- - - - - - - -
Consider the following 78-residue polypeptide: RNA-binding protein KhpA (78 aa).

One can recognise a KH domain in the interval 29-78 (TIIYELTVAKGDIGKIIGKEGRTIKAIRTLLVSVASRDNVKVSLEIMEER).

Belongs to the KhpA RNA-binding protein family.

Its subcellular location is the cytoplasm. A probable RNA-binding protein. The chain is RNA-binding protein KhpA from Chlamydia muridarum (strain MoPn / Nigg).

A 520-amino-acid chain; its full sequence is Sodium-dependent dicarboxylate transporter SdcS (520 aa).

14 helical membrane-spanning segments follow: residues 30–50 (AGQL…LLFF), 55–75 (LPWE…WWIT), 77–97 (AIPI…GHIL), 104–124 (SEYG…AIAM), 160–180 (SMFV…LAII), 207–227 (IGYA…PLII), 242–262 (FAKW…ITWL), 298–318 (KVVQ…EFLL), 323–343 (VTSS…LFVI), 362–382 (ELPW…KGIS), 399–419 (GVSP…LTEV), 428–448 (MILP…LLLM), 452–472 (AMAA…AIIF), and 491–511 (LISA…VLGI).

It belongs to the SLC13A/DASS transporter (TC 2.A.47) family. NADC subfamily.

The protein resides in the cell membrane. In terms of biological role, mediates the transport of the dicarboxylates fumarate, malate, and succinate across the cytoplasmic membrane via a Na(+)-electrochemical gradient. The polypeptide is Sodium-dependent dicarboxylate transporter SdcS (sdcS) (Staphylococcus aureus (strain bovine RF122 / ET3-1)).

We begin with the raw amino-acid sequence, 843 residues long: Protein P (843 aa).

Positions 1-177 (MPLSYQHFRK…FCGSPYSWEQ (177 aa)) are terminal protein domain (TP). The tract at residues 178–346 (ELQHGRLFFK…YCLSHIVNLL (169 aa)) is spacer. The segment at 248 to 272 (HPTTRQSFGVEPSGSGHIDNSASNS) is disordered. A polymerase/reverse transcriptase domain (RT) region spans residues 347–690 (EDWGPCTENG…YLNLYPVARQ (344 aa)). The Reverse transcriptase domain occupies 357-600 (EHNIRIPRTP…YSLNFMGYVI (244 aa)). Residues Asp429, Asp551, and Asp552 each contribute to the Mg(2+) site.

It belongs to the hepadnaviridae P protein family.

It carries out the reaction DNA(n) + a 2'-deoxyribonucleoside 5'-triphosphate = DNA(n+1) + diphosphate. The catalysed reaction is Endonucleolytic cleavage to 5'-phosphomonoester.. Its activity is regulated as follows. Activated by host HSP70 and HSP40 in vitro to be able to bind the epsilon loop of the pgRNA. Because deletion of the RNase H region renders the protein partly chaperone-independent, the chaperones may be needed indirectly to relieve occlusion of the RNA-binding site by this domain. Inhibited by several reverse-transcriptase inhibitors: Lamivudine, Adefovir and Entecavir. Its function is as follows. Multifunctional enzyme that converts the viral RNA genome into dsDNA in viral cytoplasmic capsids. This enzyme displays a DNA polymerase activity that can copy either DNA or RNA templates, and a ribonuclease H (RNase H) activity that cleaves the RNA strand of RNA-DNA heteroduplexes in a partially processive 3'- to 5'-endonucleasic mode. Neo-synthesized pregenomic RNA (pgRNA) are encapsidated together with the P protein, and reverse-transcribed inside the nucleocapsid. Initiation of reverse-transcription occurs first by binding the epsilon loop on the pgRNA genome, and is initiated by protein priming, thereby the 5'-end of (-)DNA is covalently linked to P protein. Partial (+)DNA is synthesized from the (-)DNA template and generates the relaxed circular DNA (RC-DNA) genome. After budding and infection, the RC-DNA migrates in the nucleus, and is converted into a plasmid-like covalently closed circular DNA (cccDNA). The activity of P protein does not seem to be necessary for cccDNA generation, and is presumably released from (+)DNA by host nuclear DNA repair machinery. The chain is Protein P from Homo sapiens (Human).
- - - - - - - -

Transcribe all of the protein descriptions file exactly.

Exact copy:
Consider the following 78-residue polypeptide: RNA-binding protein KhpA (78 aa).

One can recognise a KH domain in the interval 29-78 (TIIYELTVAKGDIGKIIGKEGRTIKAIRTLLVSVASRDNVKVSLEIMEER).

Belongs to the KhpA RNA-binding protein family.

Its subcellular location is the cytoplasm. A probable RNA-binding protein. The chain is RNA-binding protein KhpA from Chlamydia muridarum (strain MoPn / Nigg).

A 520-amino-acid chain; its full sequence is Sodium-dependent dicarboxylate transporter SdcS (520 aa).

14 helical membrane-spanning segments follow: residues 30–50 (AGQL…LLFF), 55–75 (LPWE…WWIT), 77–97 (AIPI…GHIL), 104–124 (SEYG…AIAM), 160–180 (SMFV…LAII), 207–227 (IGYA…PLII), 242–262 (FAKW…ITWL), 298–318 (KVVQ…EFLL), 323–343 (VTSS…LFVI), 362–382 (ELPW…KGIS), 399–419 (GVSP…LTEV), 428–448 (MILP…LLLM), 452–472 (AMAA…AIIF), and 491–511 (LISA…VLGI).

It belongs to the SLC13A/DASS transporter (TC 2.A.47) family. NADC subfamily.

The protein resides in the cell membrane. In terms of biological role, mediates the transport of the dicarboxylates fumarate, malate, and succinate across the cytoplasmic membrane via a Na(+)-electrochemical gradient. The polypeptide is Sodium-dependent dicarboxylate transporter SdcS (sdcS) (Staphylococcus aureus (strain bovine RF122 / ET3-1)).

We begin with the raw amino-acid sequence, 843 residues long: Protein P (843 aa).

Positions 1-177 (MPLSYQHFRK…FCGSPYSWEQ (177 aa)) are terminal protein domain (TP). The tract at residues 178–346 (ELQHGRLFFK…YCLSHIVNLL (169 aa)) is spacer. The segment at 248 to 272 (HPTTRQSFGVEPSGSGHIDNSASNS) is disordered. A polymerase/reverse transcriptase domain (RT) region spans residues 347–690 (EDWGPCTENG…YLNLYPVARQ (344 aa)). The Reverse transcriptase domain occupies 357-600 (EHNIRIPRTP…YSLNFMGYVI (244 aa)). Residues Asp429, Asp551, and Asp552 each contribute to the Mg(2+) site.

It belongs to the hepadnaviridae P protein family.

It carries out the reaction DNA(n) + a 2'-deoxyribonucleoside 5'-triphosphate = DNA(n+1) + diphosphate. The catalysed reaction is Endonucleolytic cleavage to 5'-phosphomonoester.. Its activity is regulated as follows. Activated by host HSP70 and HSP40 in vitro to be able to bind the epsilon loop of the pgRNA. Because deletion of the RNase H region renders the protein partly chaperone-independent, the chaperones may be needed indirectly to relieve occlusion of the RNA-binding site by this domain. Inhibited by several reverse-transcriptase inhibitors: Lamivudine, Adefovir and Entecavir. Its function is as follows. Multifunctional enzyme that converts the viral RNA genome into dsDNA in viral cytoplasmic capsids. This enzyme displays a DNA polymerase activity that can copy either DNA or RNA templates, and a ribonuclease H (RNase H) activity that cleaves the RNA strand of RNA-DNA heteroduplexes in a partially processive 3'- to 5'-endonucleasic mode. Neo-synthesized pregenomic RNA (pgRNA) are encapsidated together with the P protein, and reverse-transcribed inside the nucleocapsid. Initiation of reverse-transcription occurs first by binding the epsilon loop on the pgRNA genome, and is initiated by protein priming, thereby the 5'-end of (-)DNA is covalently linked to P protein. Partial (+)DNA is synthesized from the (-)DNA template and generates the relaxed circular DNA (RC-DNA) genome. After budding and infection, the RC-DNA migrates in the nucleus, and is converted into a plasmid-like covalently closed circular DNA (cccDNA). The activity of P protein does not seem to be necessary for cccDNA generation, and is presumably released from (+)DNA by host nuclear DNA repair machinery. The chain is Protein P from Homo sapiens (Human).